HPLC ANALYSIS OF FLAVONOIDS FROM PROPOLIS OF DIFFERENT HONEYBEE SPECIES IN SELECTED LOCATIONS OF BANGALOREHTML Full Text
HPLC ANALYSIS OF FLAVONOIDS FROM PROPOLIS OF DIFFERENT HONEYBEE SPECIES IN SELECTED LOCATIONS OF BANGALORE
A. Shashikala * 1, B. P. Harini 2 and M. S. Reddy 2
Department of Zoology 1, Maharani Lakshmi Ammanni Colege for Women, Malleswaram, Bangalore - 560012, Karnataka, India.
Department of Zoology 2, Bangalore University, Bangalore - 560060, Karnataka, India.
ABSTRACT: Propolis is a natural resinous substance with a wide range of biological properties, synthesized by bees from bud exudates of some plants. Bees make use of propolis as a building material and to defend the hive. The chemical composition of propolis varies depending on vegetation and species having plethora of therapeutic activities. To detect compounds present in propolis an efficient, precise, and reliable HPLC method was used for quantification which offers advantages in terms of speed and accuracy. This method allowed eliciting the chromatographic fingerprint by comparing the retention time and molecular weight of commercially available standards that are known to be present in propolis such as p-coumaric acid, ferulic acid, epicatechin, gallic acid, caffeic acid and quercetin in different samples. The bioactive compounds present in varying amount has anti-cancer, anti-proliferative, antioxidant, antimicrobial, anti-inflammatory, cardioprotective and hepato protective properties. The main aim of the study is to analyze the flavonoids in propolis taken from areas surrounded by moderate vegetation of different honeybee species. The interesting results provide a basis to promote bee keeping in cities having limited vegetation as it helps not only in ecosystem sustenance, but also a source of propolis to benefit mankind.
Bee keeping, Propolis, Flavonoids, HPLC, Bioactive compounds, Ecosystem
INTRODUCTION: Honeybees provide a wide range of benefits to humans through its marketable primary products like honey, bee-pollen, beebread and royal jelly mainly as food supplements, propolis and bee venom as treatment in different diseases due to their high biological activity. Propolis is a resinous product collected by honey bees from various plant sources like leaf buds and barks mixed with secreted beeswax.
The final product propolis is used as a sealant to seal cracks in the walls of the hive, preserve moisture and primarily to prevent the decomposition of animals and insects killed by bees after intrusion into the hive. The honeycomb is believed to be the most sterile natural environment and propolis functions as the natural immune system of the beehive. The fact that this structure with full of food and organisms can be kept free of disease and infection is quite remarkable 1, 2.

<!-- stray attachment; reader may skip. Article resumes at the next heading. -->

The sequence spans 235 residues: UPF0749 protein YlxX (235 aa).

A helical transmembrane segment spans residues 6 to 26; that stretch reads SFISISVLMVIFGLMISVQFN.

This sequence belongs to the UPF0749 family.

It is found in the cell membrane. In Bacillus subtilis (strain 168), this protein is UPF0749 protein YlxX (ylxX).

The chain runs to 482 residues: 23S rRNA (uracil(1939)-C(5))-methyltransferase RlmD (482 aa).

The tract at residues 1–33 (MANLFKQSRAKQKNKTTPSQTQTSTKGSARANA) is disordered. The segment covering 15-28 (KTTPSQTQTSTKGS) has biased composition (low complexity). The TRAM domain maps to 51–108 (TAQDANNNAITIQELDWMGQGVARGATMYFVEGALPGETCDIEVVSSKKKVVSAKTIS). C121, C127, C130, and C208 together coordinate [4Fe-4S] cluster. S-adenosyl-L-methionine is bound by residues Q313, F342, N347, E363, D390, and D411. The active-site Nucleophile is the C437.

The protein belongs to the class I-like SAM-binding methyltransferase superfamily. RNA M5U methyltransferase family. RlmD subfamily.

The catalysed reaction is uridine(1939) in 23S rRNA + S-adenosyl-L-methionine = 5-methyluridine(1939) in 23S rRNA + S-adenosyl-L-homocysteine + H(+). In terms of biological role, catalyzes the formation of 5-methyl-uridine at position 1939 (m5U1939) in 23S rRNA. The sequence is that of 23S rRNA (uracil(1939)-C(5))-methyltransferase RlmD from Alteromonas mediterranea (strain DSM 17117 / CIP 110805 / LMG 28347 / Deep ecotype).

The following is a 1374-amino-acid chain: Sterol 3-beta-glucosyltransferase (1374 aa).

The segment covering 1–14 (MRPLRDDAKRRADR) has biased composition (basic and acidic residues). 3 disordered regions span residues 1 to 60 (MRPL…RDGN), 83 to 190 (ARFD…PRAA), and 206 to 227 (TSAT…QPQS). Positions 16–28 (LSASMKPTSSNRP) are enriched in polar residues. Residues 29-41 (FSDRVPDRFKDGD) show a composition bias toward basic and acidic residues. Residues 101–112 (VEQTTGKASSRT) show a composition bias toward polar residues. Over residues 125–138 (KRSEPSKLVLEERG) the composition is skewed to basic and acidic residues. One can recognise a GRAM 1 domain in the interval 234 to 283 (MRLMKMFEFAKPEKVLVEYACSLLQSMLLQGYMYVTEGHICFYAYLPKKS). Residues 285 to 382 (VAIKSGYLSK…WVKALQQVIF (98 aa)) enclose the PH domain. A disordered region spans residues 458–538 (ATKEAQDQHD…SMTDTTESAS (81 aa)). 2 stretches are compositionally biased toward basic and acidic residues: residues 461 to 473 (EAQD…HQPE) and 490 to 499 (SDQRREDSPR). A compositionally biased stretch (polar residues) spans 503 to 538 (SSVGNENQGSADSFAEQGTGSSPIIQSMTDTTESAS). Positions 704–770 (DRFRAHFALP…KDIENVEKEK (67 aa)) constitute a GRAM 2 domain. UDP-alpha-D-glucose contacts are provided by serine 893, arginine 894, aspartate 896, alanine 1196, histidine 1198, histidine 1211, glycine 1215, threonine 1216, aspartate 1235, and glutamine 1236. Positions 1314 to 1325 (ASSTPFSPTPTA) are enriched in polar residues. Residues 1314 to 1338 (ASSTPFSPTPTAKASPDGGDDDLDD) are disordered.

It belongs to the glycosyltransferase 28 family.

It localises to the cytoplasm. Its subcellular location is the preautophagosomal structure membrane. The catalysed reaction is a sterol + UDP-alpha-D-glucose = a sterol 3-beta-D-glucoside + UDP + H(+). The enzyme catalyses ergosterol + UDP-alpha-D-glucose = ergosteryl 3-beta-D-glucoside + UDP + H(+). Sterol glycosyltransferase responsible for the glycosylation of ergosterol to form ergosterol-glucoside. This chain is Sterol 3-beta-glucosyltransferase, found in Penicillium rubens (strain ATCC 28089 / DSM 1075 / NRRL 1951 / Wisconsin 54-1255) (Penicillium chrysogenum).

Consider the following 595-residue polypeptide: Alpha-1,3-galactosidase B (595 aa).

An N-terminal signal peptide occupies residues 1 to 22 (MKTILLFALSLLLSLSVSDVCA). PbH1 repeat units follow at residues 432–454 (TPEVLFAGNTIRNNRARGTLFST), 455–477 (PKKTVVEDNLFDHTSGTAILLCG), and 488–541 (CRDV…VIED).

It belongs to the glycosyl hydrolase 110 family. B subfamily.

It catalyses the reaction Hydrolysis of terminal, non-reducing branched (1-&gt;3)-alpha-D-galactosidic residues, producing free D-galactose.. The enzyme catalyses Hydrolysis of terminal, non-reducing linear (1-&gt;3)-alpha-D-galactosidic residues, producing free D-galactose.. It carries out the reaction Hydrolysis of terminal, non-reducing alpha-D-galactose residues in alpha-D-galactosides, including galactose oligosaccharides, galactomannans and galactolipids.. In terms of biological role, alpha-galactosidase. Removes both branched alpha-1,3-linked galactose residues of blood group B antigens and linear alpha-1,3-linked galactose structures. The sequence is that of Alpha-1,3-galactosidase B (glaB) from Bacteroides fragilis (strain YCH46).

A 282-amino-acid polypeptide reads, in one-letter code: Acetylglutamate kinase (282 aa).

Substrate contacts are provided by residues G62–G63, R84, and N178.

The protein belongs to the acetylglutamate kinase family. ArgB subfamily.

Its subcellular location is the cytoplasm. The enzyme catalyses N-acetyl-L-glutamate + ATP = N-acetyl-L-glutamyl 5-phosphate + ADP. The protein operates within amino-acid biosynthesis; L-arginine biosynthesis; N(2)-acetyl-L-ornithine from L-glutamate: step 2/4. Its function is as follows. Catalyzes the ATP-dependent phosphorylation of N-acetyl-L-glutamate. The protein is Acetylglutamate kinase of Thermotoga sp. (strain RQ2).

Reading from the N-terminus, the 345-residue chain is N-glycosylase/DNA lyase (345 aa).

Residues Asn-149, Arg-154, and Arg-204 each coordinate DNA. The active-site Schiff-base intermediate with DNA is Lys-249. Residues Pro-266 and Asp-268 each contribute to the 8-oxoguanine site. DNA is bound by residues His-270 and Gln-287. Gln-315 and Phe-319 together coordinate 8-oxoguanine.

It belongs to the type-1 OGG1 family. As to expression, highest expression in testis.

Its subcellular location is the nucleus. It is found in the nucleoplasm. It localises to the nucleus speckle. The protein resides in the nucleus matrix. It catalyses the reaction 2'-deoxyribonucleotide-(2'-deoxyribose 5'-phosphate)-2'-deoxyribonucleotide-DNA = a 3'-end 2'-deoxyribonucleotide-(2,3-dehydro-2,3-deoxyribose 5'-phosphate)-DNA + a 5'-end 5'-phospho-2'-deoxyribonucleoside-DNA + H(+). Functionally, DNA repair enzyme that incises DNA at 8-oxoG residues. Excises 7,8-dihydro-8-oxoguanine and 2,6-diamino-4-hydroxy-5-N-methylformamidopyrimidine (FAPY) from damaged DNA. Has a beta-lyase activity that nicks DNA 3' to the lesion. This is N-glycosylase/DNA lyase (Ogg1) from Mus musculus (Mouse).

The variations in the chemical composition and consequently in the biological activity of propolis are associated with its type and geographic origin. Although propolis is a complex mixture, its biological activities are reported due to the presence of the flavonoids, phenolic acids and ethers mainly obtained from plant-derived substances 3. Propolis has a long history of being used in traditional medicine dating back at least to 300 BC and has been reported to have a broad spectrum of biological activities including anti inflammatory, antibiotic, antifungal and anticancer activities 4, 5, 6, 7, antimicrobial, antibacterial, antiviral 8, 9, 10, antioxidant 11, antitumor and immune-modulator 12, 13, 14. Indian stingless bees had capability of pronouncing apoptosis against different cancer cell lines at various concentrations.
The main aim of the study is to analyze propolis of different honeybee species for the presence of flavonoids from apiaries surrounded by moderate vegetation. The relationship between the flavonoids and propolis biological effects reveal the importance of quantifying these constituents in propolis. HPLC method has been reported to quantify compounds in complex biological matrices.
MATERIALS AND METHODS:
Collection of Sample: Propolis samples belonging to Apis mellifera, Apis cerana and Tetragonula iridipennis were collected directly from the apiary centers situated in different locations of Bangalore surrounded by moderate vegetation (L-1 Dodabalapur, L-2 Kanakapura and L-3 Devanahalli). The samples were cleaned, packed in plastic bags, weighed and stored at −10 °C until the moment of the analysis.